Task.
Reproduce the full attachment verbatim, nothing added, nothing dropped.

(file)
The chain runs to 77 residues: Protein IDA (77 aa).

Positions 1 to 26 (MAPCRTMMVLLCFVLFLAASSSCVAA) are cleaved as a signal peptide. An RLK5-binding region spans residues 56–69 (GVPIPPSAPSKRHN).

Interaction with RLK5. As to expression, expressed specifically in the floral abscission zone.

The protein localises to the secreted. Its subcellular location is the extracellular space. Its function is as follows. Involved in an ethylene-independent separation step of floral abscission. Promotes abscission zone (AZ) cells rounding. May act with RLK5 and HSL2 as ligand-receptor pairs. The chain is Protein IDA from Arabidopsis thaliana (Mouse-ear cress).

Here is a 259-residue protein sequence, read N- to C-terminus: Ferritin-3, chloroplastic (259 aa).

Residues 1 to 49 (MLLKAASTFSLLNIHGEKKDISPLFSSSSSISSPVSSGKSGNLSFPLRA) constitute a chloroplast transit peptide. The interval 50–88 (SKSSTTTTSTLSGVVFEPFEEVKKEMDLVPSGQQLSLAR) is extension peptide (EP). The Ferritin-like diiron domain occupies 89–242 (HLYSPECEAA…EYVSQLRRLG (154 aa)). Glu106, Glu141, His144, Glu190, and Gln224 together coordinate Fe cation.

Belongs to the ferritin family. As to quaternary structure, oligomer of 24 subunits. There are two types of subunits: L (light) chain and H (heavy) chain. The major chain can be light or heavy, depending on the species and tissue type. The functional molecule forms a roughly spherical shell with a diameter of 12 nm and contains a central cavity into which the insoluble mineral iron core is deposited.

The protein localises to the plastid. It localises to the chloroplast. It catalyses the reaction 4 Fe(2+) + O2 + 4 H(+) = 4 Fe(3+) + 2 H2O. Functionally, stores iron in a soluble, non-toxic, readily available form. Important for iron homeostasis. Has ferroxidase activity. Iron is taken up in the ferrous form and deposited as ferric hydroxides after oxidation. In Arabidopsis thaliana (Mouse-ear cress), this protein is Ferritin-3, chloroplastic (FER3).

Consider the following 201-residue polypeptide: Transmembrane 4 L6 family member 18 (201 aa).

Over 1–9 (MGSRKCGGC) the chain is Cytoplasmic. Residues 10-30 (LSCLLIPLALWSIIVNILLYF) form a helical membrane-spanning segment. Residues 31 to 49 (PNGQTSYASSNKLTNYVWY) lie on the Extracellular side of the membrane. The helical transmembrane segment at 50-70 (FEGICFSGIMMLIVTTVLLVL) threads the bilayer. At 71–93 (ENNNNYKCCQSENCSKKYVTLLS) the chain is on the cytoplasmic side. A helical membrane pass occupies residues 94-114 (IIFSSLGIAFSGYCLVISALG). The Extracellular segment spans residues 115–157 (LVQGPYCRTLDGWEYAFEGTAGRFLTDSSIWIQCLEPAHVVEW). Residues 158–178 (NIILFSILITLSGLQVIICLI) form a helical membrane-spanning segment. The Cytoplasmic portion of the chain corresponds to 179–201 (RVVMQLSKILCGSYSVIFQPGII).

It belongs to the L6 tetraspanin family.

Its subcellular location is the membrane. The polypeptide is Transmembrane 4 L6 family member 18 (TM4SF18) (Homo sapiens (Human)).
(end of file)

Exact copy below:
The chain runs to 77 residues: Protein IDA (77 aa).

Positions 1 to 26 (MAPCRTMMVLLCFVLFLAASSSCVAA) are cleaved as a signal peptide. An RLK5-binding region spans residues 56–69 (GVPIPPSAPSKRHN).

Interaction with RLK5. As to expression, expressed specifically in the floral abscission zone.

The protein localises to the secreted. Its subcellular location is the extracellular space. Its function is as follows. Involved in an ethylene-independent separation step of floral abscission. Promotes abscission zone (AZ) cells rounding. May act with RLK5 and HSL2 as ligand-receptor pairs. The chain is Protein IDA from Arabidopsis thaliana (Mouse-ear cress).

Here is a 259-residue protein sequence, read N- to C-terminus: Ferritin-3, chloroplastic (259 aa).

Residues 1 to 49 (MLLKAASTFSLLNIHGEKKDISPLFSSSSSISSPVSSGKSGNLSFPLRA) constitute a chloroplast transit peptide. The interval 50–88 (SKSSTTTTSTLSGVVFEPFEEVKKEMDLVPSGQQLSLAR) is extension peptide (EP). The Ferritin-like diiron domain occupies 89–242 (HLYSPECEAA…EYVSQLRRLG (154 aa)). Glu106, Glu141, His144, Glu190, and Gln224 together coordinate Fe cation.

Belongs to the ferritin family. As to quaternary structure, oligomer of 24 subunits. There are two types of subunits: L (light) chain and H (heavy) chain. The major chain can be light or heavy, depending on the species and tissue type. The functional molecule forms a roughly spherical shell with a diameter of 12 nm and contains a central cavity into which the insoluble mineral iron core is deposited.

The protein localises to the plastid. It localises to the chloroplast. It catalyses the reaction 4 Fe(2+) + O2 + 4 H(+) = 4 Fe(3+) + 2 H2O. Functionally, stores iron in a soluble, non-toxic, readily available form. Important for iron homeostasis. Has ferroxidase activity. Iron is taken up in the ferrous form and deposited as ferric hydroxides after oxidation. In Arabidopsis thaliana (Mouse-ear cress), this protein is Ferritin-3, chloroplastic (FER3).

Consider the following 201-residue polypeptide: Transmembrane 4 L6 family member 18 (201 aa).

Over 1–9 (MGSRKCGGC) the chain is Cytoplasmic. Residues 10-30 (LSCLLIPLALWSIIVNILLYF) form a helical membrane-spanning segment. Residues 31 to 49 (PNGQTSYASSNKLTNYVWY) lie on the Extracellular side of the membrane. The helical transmembrane segment at 50-70 (FEGICFSGIMMLIVTTVLLVL) threads the bilayer. At 71–93 (ENNNNYKCCQSENCSKKYVTLLS) the chain is on the cytoplasmic side. A helical membrane pass occupies residues 94-114 (IIFSSLGIAFSGYCLVISALG). The Extracellular segment spans residues 115–157 (LVQGPYCRTLDGWEYAFEGTAGRFLTDSSIWIQCLEPAHVVEW). Residues 158–178 (NIILFSILITLSGLQVIICLI) form a helical membrane-spanning segment. The Cytoplasmic portion of the chain corresponds to 179–201 (RVVMQLSKILCGSYSVIFQPGII).

It belongs to the L6 tetraspanin family.

Its subcellular location is the membrane. The polypeptide is Transmembrane 4 L6 family member 18 (TM4SF18) (Homo sapiens (Human)).